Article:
Mass Lottery St
On one level, I love this story, for it confirms what I have been arguing for over a decade. State lotteries represent an unethical capitulation of governments to laziness, cowardice and greed, as they choose emulate casinos to entice the poor, desperate and stupid to give away their money rather than do their duty and make hard political choices about taxes. The inherent corruption this engenders was beautifully demonstrated by the lottery scandal recently revealed in Massachusetts.
A group of science and math whizzes, many of whom had MIT credentials, formed a gambling syndicate to beat the lottery, and did, generating almost $8 million in winnings after exploiting a flaw in the lottery rules to execute a system that virtually guaranteed profit. Their domination of the lottery continued over seven years, and was known about by lottery officials, who did nothing. Why? Because the money was coming in, and they didn’t understand that they were facing a net loss.
The system required a massive investment of $40 million dollars over the seven years to win $48 million. Obviously, this is beyond the resources of the typical wino who buys tickets at the 7-11, the typical prey of these state-endorsed and despicable scams. You can read the whole amazing story here and here.
Let’s tote up the ethical breaches on display in the Bay State:
1. The state was incompetent, designing a lottery for the purpose of raising revenue for important public purposes like education, and doing so badly, so that it was not what a lottery is supposed to be—gambling. Instead, it was a money tree for anyone smart enough to figure out the secret.
2. The lottery was even more unfair than other lotteries. Other lotteries exploit the stupid and poor to take their money; this one did that, and then gave the money to the rich and well-educated.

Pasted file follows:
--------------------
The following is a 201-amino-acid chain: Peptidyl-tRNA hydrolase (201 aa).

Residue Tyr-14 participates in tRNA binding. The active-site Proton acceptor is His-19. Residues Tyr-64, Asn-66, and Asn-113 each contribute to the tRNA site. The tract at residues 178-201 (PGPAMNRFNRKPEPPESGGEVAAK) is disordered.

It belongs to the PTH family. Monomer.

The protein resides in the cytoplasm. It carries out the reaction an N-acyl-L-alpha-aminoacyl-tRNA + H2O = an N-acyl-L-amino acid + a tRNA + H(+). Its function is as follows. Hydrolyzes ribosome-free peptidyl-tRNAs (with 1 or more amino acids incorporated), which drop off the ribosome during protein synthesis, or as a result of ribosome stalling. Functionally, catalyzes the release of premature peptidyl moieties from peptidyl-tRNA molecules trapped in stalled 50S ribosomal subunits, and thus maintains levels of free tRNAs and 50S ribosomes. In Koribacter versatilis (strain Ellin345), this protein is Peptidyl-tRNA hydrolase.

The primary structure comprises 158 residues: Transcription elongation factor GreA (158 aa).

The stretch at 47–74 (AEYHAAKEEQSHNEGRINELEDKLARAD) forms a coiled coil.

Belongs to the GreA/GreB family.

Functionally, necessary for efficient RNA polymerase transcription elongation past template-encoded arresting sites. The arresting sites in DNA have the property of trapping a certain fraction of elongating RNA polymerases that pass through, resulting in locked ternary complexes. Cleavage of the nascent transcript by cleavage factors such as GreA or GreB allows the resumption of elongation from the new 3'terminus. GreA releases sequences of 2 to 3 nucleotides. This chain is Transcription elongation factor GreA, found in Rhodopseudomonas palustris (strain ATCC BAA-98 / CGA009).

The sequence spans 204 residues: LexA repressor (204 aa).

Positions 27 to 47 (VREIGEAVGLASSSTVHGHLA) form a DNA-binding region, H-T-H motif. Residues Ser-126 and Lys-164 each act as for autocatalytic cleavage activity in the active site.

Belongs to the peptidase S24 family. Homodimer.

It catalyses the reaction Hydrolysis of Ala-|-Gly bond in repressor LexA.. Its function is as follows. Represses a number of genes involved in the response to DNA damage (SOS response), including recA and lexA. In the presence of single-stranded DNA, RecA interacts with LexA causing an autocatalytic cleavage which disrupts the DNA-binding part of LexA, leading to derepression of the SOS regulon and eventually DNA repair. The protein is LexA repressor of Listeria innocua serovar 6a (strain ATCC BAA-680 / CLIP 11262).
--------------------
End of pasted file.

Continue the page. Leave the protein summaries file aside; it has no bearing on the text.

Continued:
3. Massachusetts was dishonest. For seven years it continued to advertise its lottery as a fair game in which all players had an equal chance of winning, when it knew that MIT sharpies were monopolizing the winnings with computer programs and millions of dollars to invest.
4. The state was incompetent, indeed, stupid, losing $8 million dollars by not bothering to fix the loophole in its rules that allowed the MIT syndicate to turn its revenue stream into a private cash cow.
Meanwhile, should we heap disdain and condemnation on the syndicate itself? I certainly won’t. It played by the rules, and won by the rules, just like card counters were playing fair and square when they cleaned up at blackjack tables before the casinos made it cheating to have a good memory. One can’t say that the gambling geeks didn’t adhere to the spirit of the game, when the spirit of state lotteries is “give us money you can’t afford to lose in a desperate hope that you’ll win an obscene jackpot composed of the money pissed away by other gullible people that you will almost certainly blow through like potato chips for the same reason you’re playing the lottery in the first place—you’re dumb.”
The state has no right to con its citizens. The syndicate earned its money honorably, unlike Massachusetts and the other states that use exploitation and desperation to make lotteries do the work its lawmakers are too cowardly to do.
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